Legislative Column for the Week of April 13, 2015

Legislature Tackles a Range of Issues Heading into the Last Month of Session

Legislative News

With less than a month left in the 2015 session, the Missouri General Assembly is diligently working its way through legislation, intent on getting all of its priorities to the governor’s desk by the time the final gavel falls on Friday, May 15. On Tuesday (4-14), Senate Bill 24 moved within one step of being sent to the governor for his signature or veto. Also known as the “Strengthening Missouri Families Act,” SB 24 seeks to reform Missouri’s welfare system by modifying certain provisions of the Supplemental Nutrition Assistance Program (SNAP) and the Temporary Assistance for Needy Families (TANF) program.

If signed into law, the measure would establish sanctions for individuals who fail to meet the work activity requirement; reduce the lifetime limit for TANF benefits to 45 months; set aside 2 percent of TANF funds for alternatives to abortion programs and 2 percent for healthy marriage and responsible fatherhood promotion; and direct any savings resulting from changes to the SNAP and TANF programs to child-care assistance for single parents, education and transportation assistance, and job training for individuals receiving benefits under these programs, among other provisions.

In other legislative news, the Senate turned its attention this week to Senate Bill 540, legislation addressing the state’s looming transportation funding shortfall. A combination of factors has led to the Missouri Department of Transportation (MoDOT) facing a Fiscal Year 2017 budget of just $325 million, a sparse sum when you consider MoDOT’s budget for 2009 was $1.3 billion.

Despite having the 7th largest highway system in the country, comprised of 34,000 roads and 10,400 bridges, Missouri ranks 46th in the amount of revenue we spend per mile. In fact, Missouri’s current fuel tax of 17.3 cents per gallon hasn’t been increased since 1996, nearly 20 years ago. Under SB 540, the state tax on gasoline and diesel fuel would increase by two cents, effective January 2016.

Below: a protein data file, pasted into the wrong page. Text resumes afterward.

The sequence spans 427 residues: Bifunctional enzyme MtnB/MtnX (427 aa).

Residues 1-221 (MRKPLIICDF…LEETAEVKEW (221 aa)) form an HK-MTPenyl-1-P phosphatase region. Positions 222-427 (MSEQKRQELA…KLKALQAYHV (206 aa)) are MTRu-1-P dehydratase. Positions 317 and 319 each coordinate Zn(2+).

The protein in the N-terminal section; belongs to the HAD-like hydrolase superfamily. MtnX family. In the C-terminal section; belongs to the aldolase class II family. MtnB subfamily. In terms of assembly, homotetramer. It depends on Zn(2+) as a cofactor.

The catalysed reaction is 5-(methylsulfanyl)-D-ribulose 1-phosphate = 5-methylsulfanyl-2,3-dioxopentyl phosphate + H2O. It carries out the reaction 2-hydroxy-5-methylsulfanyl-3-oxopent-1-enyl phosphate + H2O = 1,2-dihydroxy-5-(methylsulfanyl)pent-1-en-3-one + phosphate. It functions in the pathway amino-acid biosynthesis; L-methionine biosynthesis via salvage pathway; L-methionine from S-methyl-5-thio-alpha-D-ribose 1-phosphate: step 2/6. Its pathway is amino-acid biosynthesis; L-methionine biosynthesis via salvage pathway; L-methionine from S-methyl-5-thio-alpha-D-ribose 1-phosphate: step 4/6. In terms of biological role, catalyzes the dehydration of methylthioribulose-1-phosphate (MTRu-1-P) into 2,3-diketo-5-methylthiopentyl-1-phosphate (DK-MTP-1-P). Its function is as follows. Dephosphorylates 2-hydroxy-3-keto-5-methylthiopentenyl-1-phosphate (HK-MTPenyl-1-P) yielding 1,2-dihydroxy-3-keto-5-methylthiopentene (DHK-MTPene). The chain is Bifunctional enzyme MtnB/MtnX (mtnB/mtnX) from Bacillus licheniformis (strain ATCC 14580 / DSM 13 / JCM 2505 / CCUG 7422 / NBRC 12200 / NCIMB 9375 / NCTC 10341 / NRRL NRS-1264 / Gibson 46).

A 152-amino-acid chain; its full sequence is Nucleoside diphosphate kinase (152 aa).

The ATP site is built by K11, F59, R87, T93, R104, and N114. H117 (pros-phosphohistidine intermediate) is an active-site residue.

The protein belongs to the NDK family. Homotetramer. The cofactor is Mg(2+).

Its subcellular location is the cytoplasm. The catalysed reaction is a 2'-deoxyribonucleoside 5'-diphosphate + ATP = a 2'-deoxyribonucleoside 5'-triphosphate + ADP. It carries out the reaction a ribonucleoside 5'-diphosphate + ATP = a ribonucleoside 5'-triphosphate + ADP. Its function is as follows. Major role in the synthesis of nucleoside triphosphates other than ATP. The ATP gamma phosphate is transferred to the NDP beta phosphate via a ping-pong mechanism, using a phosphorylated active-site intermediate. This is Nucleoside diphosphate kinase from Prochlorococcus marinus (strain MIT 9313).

Although the increase isn’t enough to provide a long-term solution, it would generate enough revenue for the state to match all of the federal money available for 2017, as well as maintain our roads and bridges at their current condition. In 1996, Missouri voters provided the Legislature with the authority to raise taxes by a small amount each year without a vote of the people, as long as the total increase falls below an inflation-adjusted cap, which is currently around $94 million.

Perfected on Wednesday, Senate Bill 321 creates the offense of unlawful contact with a victim of a sexual offense. Current law allows for a person, including a child, who has been subject to domestic violence by a family or household member, or any person who has been the victim of stalking, to be granted an order of protection by the courts. If passed, SB 321 would allow the courts to grant protective orders to victims of sexual assault as well.

Shown above, Mr. Lane Roberts and Sen. Ron Richard during the Senate Gubernatorial Appointments Committee on April 15.


Also on Wednesday, the Senate third read and passed
House Bill 150, legislation modifying unemployment benefits in Missouri. Currently, the maximum benefit amount an insured worker may receive during a benefit year cannot exceed 20 times their weekly benefit amount or 33 1/3 percent of their wage credits, whichever is lesser. If passed, HB 150 would repeal the current provision, instead tying the number of weeks a person can receive unemployment benefits to the state’s unemployment rate. The measure is designed to bring much-needed relief to Missouri’s small business owners, who pay for the state’s unemployment fund.

Today (4-16), Senate Bill 328 was approved by the Senate and sent to the House for consideration. The measure would require school districts to adopt a policy on youth suicide awareness and prevention, and provides for any licensed educator to complete up to two hours of training or professional development in youth suicide awareness and prevention.

Finally, the Senate Committee on Gubernatorial Appointments, of which I am the Vice-Chair, held a hearing on Wednesday, April 15, to consider a number of individuals who have been nominated to fill a state department, commission or board position.

I was incredibly honored to sponsor former Joplin Police Chief Lane J. Roberts, who was nominated as director of the Department of Public Safety. Mr. Roberts is a 42-year veteran of law enforcement, serving as the Joplin Police Chief from April 2007 until his retirement last year. Mr. Robert’s appointment was confirmed by the Senate.